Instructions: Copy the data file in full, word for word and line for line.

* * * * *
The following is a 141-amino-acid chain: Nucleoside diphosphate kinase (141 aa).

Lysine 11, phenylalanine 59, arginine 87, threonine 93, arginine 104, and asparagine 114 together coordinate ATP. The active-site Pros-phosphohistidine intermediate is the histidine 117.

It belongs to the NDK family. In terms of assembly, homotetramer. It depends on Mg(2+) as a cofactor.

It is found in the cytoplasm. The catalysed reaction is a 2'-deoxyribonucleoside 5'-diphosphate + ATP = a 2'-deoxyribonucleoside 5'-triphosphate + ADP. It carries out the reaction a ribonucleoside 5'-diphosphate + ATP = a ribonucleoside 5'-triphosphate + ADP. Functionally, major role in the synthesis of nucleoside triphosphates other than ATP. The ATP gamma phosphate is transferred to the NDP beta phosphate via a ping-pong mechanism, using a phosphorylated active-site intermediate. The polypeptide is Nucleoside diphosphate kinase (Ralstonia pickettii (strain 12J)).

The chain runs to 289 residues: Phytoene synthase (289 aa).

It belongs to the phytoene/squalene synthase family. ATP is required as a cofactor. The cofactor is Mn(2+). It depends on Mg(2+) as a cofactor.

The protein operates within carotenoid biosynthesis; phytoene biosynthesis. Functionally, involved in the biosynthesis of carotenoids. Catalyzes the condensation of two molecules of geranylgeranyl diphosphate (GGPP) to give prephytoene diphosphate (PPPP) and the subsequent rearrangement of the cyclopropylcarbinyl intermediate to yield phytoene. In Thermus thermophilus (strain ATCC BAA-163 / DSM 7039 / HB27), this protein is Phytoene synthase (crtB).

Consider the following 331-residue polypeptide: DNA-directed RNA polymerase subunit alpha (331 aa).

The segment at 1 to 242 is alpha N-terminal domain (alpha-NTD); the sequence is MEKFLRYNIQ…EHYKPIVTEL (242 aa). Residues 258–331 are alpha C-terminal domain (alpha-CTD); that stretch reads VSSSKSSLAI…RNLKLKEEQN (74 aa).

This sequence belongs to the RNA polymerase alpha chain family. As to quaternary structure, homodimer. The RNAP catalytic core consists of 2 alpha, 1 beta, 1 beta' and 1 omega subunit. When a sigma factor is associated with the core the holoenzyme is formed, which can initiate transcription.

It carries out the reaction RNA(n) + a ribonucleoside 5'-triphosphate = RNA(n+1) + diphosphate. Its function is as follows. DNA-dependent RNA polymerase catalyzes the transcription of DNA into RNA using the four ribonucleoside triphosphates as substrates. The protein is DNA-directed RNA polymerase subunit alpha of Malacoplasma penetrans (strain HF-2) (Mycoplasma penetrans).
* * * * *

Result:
The following is a 141-amino-acid chain: Nucleoside diphosphate kinase (141 aa).

Lysine 11, phenylalanine 59, arginine 87, threonine 93, arginine 104, and asparagine 114 together coordinate ATP. The active-site Pros-phosphohistidine intermediate is the histidine 117.

It belongs to the NDK family. In terms of assembly, homotetramer. It depends on Mg(2+) as a cofactor.

It is found in the cytoplasm. The catalysed reaction is a 2'-deoxyribonucleoside 5'-diphosphate + ATP = a 2'-deoxyribonucleoside 5'-triphosphate + ADP. It carries out the reaction a ribonucleoside 5'-diphosphate + ATP = a ribonucleoside 5'-triphosphate + ADP. Functionally, major role in the synthesis of nucleoside triphosphates other than ATP. The ATP gamma phosphate is transferred to the NDP beta phosphate via a ping-pong mechanism, using a phosphorylated active-site intermediate. The polypeptide is Nucleoside diphosphate kinase (Ralstonia pickettii (strain 12J)).

The chain runs to 289 residues: Phytoene synthase (289 aa).

It belongs to the phytoene/squalene synthase family. ATP is required as a cofactor. The cofactor is Mn(2+). It depends on Mg(2+) as a cofactor.

The protein operates within carotenoid biosynthesis; phytoene biosynthesis. Functionally, involved in the biosynthesis of carotenoids. Catalyzes the condensation of two molecules of geranylgeranyl diphosphate (GGPP) to give prephytoene diphosphate (PPPP) and the subsequent rearrangement of the cyclopropylcarbinyl intermediate to yield phytoene. In Thermus thermophilus (strain ATCC BAA-163 / DSM 7039 / HB27), this protein is Phytoene synthase (crtB).

Consider the following 331-residue polypeptide: DNA-directed RNA polymerase subunit alpha (331 aa).

The segment at 1 to 242 is alpha N-terminal domain (alpha-NTD); the sequence is MEKFLRYNIQ…EHYKPIVTEL (242 aa). Residues 258–331 are alpha C-terminal domain (alpha-CTD); that stretch reads VSSSKSSLAI…RNLKLKEEQN (74 aa).

This sequence belongs to the RNA polymerase alpha chain family. As to quaternary structure, homodimer. The RNAP catalytic core consists of 2 alpha, 1 beta, 1 beta' and 1 omega subunit. When a sigma factor is associated with the core the holoenzyme is formed, which can initiate transcription.

It carries out the reaction RNA(n) + a ribonucleoside 5'-triphosphate = RNA(n+1) + diphosphate. Its function is as follows. DNA-dependent RNA polymerase catalyzes the transcription of DNA into RNA using the four ribonucleoside triphosphates as substrates. The protein is DNA-directed RNA polymerase subunit alpha of Malacoplasma penetrans (strain HF-2) (Mycoplasma penetrans).